Kyle was torn. He wanted to follow his dreams of working at a nonprofit so he could give back to his community. But at 23 years old and a newly minted UCSB grad, he knew he had to find a job that would pay enough to live in his hometown.
Attracting and retaining high-quality staff is a common challenge for nonprofits in Santa Barbara. The competitive job market, coupled with the allure of higher salaries in the private sector, makes it difficult for nonprofits to secure top-tier talent.
The high cost of living in our community poses an additional obstacle to recruiting and retaining qualified staff.
“I really wanted to work at United Boys & Girls Club because they played such an important role in my life when I was younger,” Kyle said. “But I can make more money working at McDonald’s.”
Kyle settled on a suitable compromise.
He found a job that paid enough for him to continue living in Santa Barbara and signed up to be a volunteer at his beloved Boys & Girls Club.
Salaries are usually lower at nonprofits than at businesses
“In order for us to recruit and retain top talent, we have to do our best to be competitive with salaries,” said Michael Baker, CEO of United Boys & Girls Clubs of Santa Barbara County. “It is hard enough to hire right now, but soon we won’t be able to compete with what fast food restaurants are paying and that will make it even tougher to recruit and retain talent.”
On April 1, the minimum wage for fast-food workers in California will increase to $20 an hour under Assembly Bill 1228.
Many nonprofits find that their most effective strategy is to create a compelling organizational culture, emphasizing the impact of their work on the community. Some offer professional development opportunities, flexible work arrangements and competitive benefits to help make their positions more attractive. Several collaborate with our local educational institutions to provide a pipeline for fresh talent.
Still, attracting and retaining high quality staff can be a constant challenge that can impact a nonprofit’s ability to fulfill their missions effectively.
High cost of housing in Santa Barbara and providing benefits present challenges for nonprofits
“Our biggest issues are providing a competitive salary, having enough office space for staff, and housing costs,” said Greg Gorga, executive director of Santa Barbara Maritime Museum. “When we look for staff, we are very reluctant to hire anyone who does not already live in the area, just because housing costs are prohibitive for most people.”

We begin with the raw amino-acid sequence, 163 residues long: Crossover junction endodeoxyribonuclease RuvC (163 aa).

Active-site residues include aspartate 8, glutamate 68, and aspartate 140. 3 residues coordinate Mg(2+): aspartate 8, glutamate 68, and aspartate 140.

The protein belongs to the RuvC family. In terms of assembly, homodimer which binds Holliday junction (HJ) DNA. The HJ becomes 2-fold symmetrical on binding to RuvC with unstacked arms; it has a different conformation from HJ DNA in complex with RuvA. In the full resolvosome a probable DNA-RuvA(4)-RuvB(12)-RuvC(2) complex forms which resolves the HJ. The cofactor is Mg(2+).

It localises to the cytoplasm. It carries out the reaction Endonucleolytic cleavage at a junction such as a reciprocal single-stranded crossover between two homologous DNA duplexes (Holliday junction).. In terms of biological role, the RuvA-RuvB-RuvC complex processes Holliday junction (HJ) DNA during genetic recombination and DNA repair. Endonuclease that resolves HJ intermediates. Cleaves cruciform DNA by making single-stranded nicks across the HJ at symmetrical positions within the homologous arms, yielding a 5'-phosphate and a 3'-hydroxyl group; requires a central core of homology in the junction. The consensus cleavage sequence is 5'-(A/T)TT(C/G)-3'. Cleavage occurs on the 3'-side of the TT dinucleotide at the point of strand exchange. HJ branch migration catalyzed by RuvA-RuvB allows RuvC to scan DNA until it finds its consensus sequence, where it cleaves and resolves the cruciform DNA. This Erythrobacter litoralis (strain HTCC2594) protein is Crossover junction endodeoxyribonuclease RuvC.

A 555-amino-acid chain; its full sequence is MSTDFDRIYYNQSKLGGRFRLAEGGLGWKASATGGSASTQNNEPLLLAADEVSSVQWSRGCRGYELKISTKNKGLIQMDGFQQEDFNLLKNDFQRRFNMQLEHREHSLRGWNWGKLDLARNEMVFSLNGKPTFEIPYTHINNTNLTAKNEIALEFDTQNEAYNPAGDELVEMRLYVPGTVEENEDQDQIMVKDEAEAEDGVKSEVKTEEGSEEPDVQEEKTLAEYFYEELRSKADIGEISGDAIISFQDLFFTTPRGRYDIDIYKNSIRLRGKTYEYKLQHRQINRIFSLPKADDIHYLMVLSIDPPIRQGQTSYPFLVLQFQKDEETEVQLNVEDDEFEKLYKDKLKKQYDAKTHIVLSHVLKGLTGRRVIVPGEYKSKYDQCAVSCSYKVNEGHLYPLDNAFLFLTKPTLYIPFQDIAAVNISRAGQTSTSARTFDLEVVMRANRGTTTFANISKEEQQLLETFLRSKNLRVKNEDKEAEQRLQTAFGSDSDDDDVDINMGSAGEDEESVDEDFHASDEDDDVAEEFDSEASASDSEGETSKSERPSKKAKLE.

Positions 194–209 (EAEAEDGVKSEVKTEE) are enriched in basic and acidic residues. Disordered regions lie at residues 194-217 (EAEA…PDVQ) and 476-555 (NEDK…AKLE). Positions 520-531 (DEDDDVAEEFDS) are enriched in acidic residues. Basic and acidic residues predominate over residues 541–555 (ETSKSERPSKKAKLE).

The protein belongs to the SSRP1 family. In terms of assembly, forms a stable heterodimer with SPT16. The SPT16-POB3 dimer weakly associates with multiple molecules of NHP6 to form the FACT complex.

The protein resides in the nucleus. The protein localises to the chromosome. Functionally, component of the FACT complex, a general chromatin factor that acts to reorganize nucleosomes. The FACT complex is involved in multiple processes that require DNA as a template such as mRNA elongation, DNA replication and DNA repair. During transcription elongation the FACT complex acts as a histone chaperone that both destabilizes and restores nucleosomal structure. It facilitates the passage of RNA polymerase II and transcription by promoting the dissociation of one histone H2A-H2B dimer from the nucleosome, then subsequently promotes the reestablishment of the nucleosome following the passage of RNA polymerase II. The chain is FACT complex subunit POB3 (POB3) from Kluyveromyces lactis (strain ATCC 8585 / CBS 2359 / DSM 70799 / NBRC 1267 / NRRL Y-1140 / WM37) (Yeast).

Another bill, SB 616, requires employers to provide more sick leave — at least 40 hours or five days of accrued sick leave by the 200th day of someone’s employment or each 12-month period.
“In order to retain employees, we have to offer the kind of benefits in the new law,” Baker said. “It does make it very challenging to cover all of our 10 sites when so many sick days are required, but of course we do it because it is the right thing to do.”
“We already provided sick leave, so other than changing the wording in our handbook, the new law won’t change us too much,” Gorga said. “We have a few staff working from home, but most are on a hybrid schedule, which is very attractive to our staff.”
“Family Service Agency is proud of its commitment to offering competitive rates and a strong benefits package to our employees,” said Denise Cicourel, Chief Strategy & Operations Officer. “Our challenges are that potential hires who live in the area or who would consider moving here face the high cost of living in Santa Barbara County, low wages relative to the high costs, and the lack of adequate childcare in the county.”
Nonprofits depend on generous donors to fund their mission
Recruiting and retaining qualified staff has always been challenging for the 2,000 nonprofit organizations in Santa Barbara County.
Because of limited budgets, the high cost of housing and the allure of higher private sector salaries, our local charities are often scrambling to find employees to join their team to create a more enjoyable community for everyone.
Nonprofits need donors to make generous contributions more than ever before.
So, as you contemplate ways you can enhance our community in 2024, consider increasing your financial and volunteer involvement in local nonprofits that appeal to your interests.